After Disaster Strikes: Tips for Reuniting with Family

 

September is National Preparedness Month, a time to prepare for crisis and natural disasters. Families, schools, communities and workplaces are urged to take action on National PrepareAthon! Day, September 30th, by participating in a simple yet specific activity that will increase preparedness for everyone. Suggestions include creating an emergency kit, hosting an emergency drill practice, having a group discussion on family and/or workplace emergency plans, and being informed about the different types of hazards that could occur in your community and the best actions to mitigate danger.

 

Calexico, CA--  After a 7.2 earthquake struck the downtown district, buildings were closed and demolished to eliminate hazzards. FEMA, Cal EMA, and local officials are inspecting structures for cracks and identifying potential threats to the community. Adam DuBrowa/FEMA

Calexico, CA– After a 7.2 earthquake struck the downtown district, buildings were closed and demolished to eliminate hazzards. FEMA, Cal EMA, and local officials are inspecting structures for cracks and identifying potential threats to the community. Adam DuBrowa/FEMA

 

Written by Monica Ivey

The safety and wellbeing of family and friends are of utmost importance in the wake of a natural disaster. If you happen to be separated from family when the crisis occurs, your first instinct will be to locate them. Ideally, your family has created an emergency plan so that you can reunite quickly and safely at a pre-designated area.

FEMA reports that 50% of Americans have developed and discussed a family emergency plan that includes instructions about where to go and what to do in the event of a local disaster. While this is an increase from only 30% of families having a plan in 2012, there’s still plenty of room for improvement.

However, even the most organized family strategies may not go according to plan when a disaster hits. Relatives may not be able to reach the assigned emergency destination or you may not have access to a key evacuation route. There are organizations and resources to assist when things don’t go as planned.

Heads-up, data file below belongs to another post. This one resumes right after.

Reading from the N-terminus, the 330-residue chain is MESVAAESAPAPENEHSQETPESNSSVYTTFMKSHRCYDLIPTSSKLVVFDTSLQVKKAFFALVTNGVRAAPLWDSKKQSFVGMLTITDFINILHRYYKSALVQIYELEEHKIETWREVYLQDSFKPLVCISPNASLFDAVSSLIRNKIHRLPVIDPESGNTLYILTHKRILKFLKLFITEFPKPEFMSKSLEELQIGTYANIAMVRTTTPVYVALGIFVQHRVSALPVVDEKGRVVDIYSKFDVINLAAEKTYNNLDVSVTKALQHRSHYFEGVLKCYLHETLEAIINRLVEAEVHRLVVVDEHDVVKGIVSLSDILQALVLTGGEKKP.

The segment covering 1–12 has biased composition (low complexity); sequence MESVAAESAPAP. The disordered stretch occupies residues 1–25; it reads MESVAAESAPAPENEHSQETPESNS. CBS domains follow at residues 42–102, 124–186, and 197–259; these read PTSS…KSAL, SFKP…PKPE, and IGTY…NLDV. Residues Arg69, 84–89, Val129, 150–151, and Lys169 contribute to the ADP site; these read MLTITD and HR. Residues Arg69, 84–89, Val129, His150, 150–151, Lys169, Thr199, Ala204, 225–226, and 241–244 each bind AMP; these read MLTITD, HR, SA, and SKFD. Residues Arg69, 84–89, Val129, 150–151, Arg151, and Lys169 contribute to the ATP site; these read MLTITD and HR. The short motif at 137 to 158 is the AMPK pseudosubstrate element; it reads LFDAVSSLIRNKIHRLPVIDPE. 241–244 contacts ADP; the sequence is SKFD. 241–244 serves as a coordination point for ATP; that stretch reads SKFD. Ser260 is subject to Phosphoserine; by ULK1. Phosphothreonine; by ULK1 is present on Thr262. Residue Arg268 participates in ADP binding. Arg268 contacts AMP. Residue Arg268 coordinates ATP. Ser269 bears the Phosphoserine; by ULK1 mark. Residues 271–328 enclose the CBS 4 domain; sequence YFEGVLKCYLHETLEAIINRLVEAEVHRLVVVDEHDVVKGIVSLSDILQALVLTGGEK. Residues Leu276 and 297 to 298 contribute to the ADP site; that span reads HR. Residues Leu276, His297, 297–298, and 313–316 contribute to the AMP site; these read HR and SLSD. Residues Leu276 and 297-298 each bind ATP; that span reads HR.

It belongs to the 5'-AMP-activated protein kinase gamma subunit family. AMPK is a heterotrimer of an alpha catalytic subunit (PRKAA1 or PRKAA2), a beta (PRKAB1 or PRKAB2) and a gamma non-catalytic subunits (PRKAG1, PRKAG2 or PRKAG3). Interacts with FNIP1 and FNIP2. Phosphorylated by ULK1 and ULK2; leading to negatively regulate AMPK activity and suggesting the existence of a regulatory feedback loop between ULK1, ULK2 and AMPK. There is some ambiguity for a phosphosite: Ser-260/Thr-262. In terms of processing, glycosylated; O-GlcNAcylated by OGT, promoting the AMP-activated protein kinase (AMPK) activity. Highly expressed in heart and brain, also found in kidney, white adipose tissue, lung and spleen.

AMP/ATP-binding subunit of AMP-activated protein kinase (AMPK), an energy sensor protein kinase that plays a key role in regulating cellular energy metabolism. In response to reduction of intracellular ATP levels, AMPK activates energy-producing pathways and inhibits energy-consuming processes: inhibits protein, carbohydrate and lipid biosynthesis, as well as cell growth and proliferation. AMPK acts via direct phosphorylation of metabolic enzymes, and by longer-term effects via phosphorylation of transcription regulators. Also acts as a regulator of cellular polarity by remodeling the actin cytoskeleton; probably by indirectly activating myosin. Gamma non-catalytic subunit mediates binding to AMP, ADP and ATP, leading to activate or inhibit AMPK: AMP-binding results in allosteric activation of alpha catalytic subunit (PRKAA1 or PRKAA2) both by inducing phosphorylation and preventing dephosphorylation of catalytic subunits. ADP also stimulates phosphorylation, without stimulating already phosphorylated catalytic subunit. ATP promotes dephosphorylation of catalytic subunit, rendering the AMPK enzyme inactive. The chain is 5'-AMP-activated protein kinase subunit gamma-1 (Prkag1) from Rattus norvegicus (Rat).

The American Red Cross is an invaluable resource for disaster recovery and assistance. Red Cross volunteers provide first aid, hot meals, shelter, financial assistance, basic household items and education on disease prevention. They also maintain an online registry of lost, separated and injured survivor names to assist in the search for loved ones after a major disaster occurs. Keep the address and phone number to your local chapter and other local organizations with important documents in your emergency kit.

The Red Cross also has mobile apps available for emergency first aid, shelter, and recovery assistance during floods, earthquakes, wildfires, tornados, and hurricanes.

The Salvation Army is another international organization that aids in disaster assistance. They provide training to volunteers interested in becoming experienced disaster relief workers in their National Disaster Training Program.

U.S. Coast Guard Disaster Assistance Response Team personnel from Louisville, Ky., and Huntington, West Va., assist is the removal of flood victims from their homes in Findlay, Ohio, Thursday.  Coast Guard crews continue to work closely with state and local officials as more rain continues to threaten other parts of the state. (U.S. Coast Guard photo/Petty Officer Third Class William Mitchell)

U.S. Coast Guard Disaster Assistance Response Team personnel from Louisville, Ky., and Huntington, West Va., assist is the removal of flood victims from their homes in Findlay, Ohio, Thursday. Coast Guard crews continue to work closely with state and local officials as more rain continues to threaten other parts of the state. (U.S. Coast Guard photo/Petty Officer Third Class William Mitchell)

U.S. Coast Guard Disaster Assistance Response Team personnel from Louisville, Ky., and Huntington, West Va., assist in the removal of flood victims from their homes in Findlay, Ohio. (U.S. Coast Guard photo/Petty Officer Third Class William Mitchell, August 23, 2007)

The road to recovery after disaster is managed step by step. A return to normalcy is important for everyone, especially children. Including them in your preparedness activities will allow them to develop a sense of security while making them aware of natural hazards. The key to reuniting quickly and safely with family is to create and practice an effective emergency and communications plan. Start yours today!

Join the Preparedness Community for National PrepareAthon! Day, September 30th, a National Day of Action, where schools, places of employment, faith-based and community organizations , colleges and universities are encouraged to host a specific activity, focusing on a specific hazard (earthquake, flood, wildfire, tornado, hurricane, winter storm) to have a tangible impact of increased preparedness for each individual. Go to www.ready.gov/prepare for more information.

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